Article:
The Jerusalem District Court on Wednesday convicted the “Jewish terrorist” Jack
Teitel of murdering two Palestinians and an assortment of other
Crucially, despite Teitel saying that an “angel” had controlled
him, the court found that he was not insane and was “responsible for his
actions,” which made it more likely that he will get a maximum life
In May, the court had accepted an unusual plea bargain made
between the district attorney and lawyers representing Teitel, and determined
that the defendant had murdered two Palestinians and committed other violent
crimes from 1997 to 2008.
Judges Zvi Segal, Moshe Hacohen and Moshe Yair
Drori said the court determined that Teitel committed the acts attributed to him
in an amended indictment.
This indictment includes 10 of the original 14
charges against him, including two murders and two attempted murders, after the
prosecution agreed to remove charges relating to attempted attacks that the
authorities had foiled and general language about Teitel’s hatred for those who
disagreed with or were different from him being the motivator for his
The court did not formally convict Teitel until Wednesday after
carefully review whether he could be held criminally responsible for his actions
when he committed the offenses.
Although he agreed to admit to the
charges, Teitel refused to plead guilty in court because he does not recognize
Instead, in a highly unusual procedure that required
special court approval, his attorney Asher Ohayon told the court that Teitel
admitted to the charges in the amended indictment.
require an accused to admit to an offense in-person as a safeguard to his
rights, to be sure he has not been coerced, or is confused about what he is
Dubbed “the Jewish terrorist,” Florida-born Teitel, 39, was
originally indicted in 2009.
He is charged with the 1997 murder of
Palestinian taxi driver Samir Balbisi, who was found shot dead in his
According to the indictment, in around May 1997, when Teitel was
still in the US, he decided to murder Palestinians and came to Israel for that purpose, smuggling a gun into the country by hiding it in a
Teitel spent his first weeks in Israel with friends in
Later, he acquired bullets for his smuggled gun, and sought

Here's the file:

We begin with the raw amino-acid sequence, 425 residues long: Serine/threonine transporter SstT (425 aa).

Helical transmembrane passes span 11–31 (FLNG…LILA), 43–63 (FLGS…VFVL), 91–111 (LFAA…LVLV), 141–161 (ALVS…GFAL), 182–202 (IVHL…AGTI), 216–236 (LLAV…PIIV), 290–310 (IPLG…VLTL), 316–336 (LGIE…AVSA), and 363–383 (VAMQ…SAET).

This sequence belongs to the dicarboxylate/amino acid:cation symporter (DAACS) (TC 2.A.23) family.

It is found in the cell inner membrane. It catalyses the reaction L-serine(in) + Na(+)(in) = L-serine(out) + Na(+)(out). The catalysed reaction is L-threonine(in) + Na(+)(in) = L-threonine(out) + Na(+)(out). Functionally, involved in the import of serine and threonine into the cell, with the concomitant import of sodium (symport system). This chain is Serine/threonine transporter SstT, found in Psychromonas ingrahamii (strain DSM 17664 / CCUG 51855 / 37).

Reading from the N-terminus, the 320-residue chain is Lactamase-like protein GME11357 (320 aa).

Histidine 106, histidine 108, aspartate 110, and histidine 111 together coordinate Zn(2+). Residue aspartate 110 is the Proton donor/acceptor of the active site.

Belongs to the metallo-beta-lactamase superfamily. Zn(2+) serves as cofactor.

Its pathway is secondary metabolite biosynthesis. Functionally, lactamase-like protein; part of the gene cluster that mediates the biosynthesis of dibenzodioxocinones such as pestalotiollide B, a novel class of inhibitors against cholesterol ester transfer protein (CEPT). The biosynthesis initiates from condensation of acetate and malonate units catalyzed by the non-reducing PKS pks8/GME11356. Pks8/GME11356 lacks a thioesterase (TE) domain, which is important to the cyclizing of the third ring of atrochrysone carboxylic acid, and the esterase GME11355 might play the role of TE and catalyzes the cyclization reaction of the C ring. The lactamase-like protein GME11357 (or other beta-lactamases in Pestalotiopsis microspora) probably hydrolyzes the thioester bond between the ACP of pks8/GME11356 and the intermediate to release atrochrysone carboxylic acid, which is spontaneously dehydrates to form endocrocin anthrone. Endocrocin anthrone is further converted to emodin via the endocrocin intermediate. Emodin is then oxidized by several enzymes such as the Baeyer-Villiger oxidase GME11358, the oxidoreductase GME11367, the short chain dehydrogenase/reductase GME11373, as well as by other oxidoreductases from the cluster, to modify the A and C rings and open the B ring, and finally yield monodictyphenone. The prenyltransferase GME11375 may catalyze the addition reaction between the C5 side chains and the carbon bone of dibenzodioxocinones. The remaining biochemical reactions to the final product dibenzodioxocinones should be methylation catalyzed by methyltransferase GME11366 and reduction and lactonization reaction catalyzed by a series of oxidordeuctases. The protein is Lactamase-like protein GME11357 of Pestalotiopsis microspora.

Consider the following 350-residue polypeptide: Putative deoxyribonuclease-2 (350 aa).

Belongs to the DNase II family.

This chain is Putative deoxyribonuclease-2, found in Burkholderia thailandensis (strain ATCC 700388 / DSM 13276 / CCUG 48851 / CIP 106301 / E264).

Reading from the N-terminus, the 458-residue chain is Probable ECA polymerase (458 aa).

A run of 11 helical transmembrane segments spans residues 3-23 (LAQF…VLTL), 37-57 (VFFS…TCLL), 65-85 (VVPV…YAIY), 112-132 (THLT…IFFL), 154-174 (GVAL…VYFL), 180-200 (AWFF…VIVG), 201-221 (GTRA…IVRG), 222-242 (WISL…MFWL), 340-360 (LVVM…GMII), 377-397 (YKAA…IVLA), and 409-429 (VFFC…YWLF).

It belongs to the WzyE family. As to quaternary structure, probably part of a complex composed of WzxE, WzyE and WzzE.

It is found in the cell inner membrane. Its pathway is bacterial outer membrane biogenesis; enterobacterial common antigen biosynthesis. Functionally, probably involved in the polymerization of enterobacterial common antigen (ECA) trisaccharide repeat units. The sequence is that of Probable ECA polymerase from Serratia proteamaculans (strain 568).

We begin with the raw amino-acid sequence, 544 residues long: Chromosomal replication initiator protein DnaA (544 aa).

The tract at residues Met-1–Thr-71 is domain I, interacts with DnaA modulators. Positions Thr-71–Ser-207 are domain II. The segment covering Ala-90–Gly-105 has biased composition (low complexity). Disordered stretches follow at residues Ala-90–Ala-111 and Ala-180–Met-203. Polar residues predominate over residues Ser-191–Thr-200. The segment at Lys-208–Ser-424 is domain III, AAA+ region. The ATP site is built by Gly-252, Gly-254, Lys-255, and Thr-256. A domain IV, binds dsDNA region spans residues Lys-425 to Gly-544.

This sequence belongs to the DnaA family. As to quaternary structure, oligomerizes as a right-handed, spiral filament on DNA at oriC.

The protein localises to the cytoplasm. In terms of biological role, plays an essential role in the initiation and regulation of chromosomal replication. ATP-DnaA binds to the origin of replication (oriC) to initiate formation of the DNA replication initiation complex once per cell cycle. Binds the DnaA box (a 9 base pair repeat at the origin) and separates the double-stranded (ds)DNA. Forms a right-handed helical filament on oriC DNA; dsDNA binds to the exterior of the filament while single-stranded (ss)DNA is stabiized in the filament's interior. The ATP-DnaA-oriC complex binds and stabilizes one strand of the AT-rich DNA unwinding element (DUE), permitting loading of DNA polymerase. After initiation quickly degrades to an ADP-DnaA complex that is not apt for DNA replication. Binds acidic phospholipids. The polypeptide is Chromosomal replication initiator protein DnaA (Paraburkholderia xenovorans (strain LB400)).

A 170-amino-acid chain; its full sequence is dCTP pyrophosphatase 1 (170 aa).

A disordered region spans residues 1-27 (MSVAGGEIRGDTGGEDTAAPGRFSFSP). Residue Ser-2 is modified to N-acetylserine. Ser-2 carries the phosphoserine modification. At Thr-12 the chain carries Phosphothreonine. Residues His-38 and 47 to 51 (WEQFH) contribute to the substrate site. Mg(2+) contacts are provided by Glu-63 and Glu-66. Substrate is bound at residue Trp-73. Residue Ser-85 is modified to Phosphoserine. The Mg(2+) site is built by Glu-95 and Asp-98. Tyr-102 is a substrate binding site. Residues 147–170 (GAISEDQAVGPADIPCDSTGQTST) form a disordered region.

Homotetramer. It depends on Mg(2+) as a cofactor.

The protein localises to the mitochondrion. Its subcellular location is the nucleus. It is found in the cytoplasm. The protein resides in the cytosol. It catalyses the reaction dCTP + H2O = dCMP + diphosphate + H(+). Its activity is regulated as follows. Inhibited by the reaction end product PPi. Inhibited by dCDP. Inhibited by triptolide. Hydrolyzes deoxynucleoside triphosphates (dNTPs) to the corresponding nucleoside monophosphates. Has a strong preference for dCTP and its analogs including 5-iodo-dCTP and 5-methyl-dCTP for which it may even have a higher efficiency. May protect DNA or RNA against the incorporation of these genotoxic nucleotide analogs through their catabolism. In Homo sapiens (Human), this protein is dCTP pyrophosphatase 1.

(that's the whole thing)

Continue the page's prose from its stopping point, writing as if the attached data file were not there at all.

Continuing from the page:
out a suitable victim.
The indictment said Teitel chose to murder an Arab
taxi driver because he thought he could ask the driver to first drive him to a
On June 8, 1997, Teitel went to the Arab taxi stand at
Damascus Gate in Jerusalem, the indictment said, where he hired Balbisi and told
him to take him to a hotel.
After driving for a while, however, Teitel
told Balbisi to stop and wait, before shooting the Palestinian in the head at
The indictment also charges Teitel with the murder of
a second Palestinian man, Beduin shepherd Isaa Mousa’af Mahamada, who was shot
dead near the West Bank settlement of Carmel, near Hebron, in August
In 2000, Teitel made aliya and lived in Shvut Rachel, a West Bank
settlement north of Jerusalem, where he married and had four children. Also in
2000, he was arrested by police on suspicion of carrying out both of the 1997
murders, but was later released due to lack of evidence.
In March 2008,
according to the indictment, Teitel attempted to murder 15-yearold Amiel Ortiz,
a Messianic (i.e. Christian) Jewish teen from Ariel.
Teitel sent a bomb
in a Purim gift basket to Ortiz’s home, which exploded when the youth opened
Other charges include planting homemade explosives in September 2008
at the home of Prof. Ze’ev Sternhell, a left-wing scholar from the Hebrew
University of Jerusalem.
Teitel also attempted to murder a resident of
the Beit Jamal monastery near Beit Shemesh because he believed its inhabitants
were missionaries who tried to convert Jewish children.
He attacked a
police station in 2006 during a gay pride parade.
Following his arrest in
2009, Teitel was remanded into custody in a secure psychiatric facility, and
though an initial psychiatric assessment in 2010 deemed him unfit to stand
trial, later tests showed that he was able to face prosecution.
lawyers argued that their client did not know right from wrong when he committed
the acts, and therefore the court could not impose a prison term.
were even arguments that an “angel” had controlled his actions and at least one
expert said that Teitel was insane. But the prosecution successfully argued that
Teitel was responsible for his actions when committing the crimes.
court said that it accepted another expert opinion that regardless of whether
Teitel may have had episodes of insanity during his trial and imprisonment, if
he had been insane years earlier when he committed the crimes, he would have
deteriorated far more by this time.
Rather, based on the above and the
rational manner in which Teitel gave statements to police when arrested, the
court agreed with the expert that any episodes of insanity came after the crimes
and during imprisonment.
The court made an interim finding that Teitel
was sane and criminally responsible on December 7, but the final formal
conviction with all of its legal consequences was not announced until Wednesday.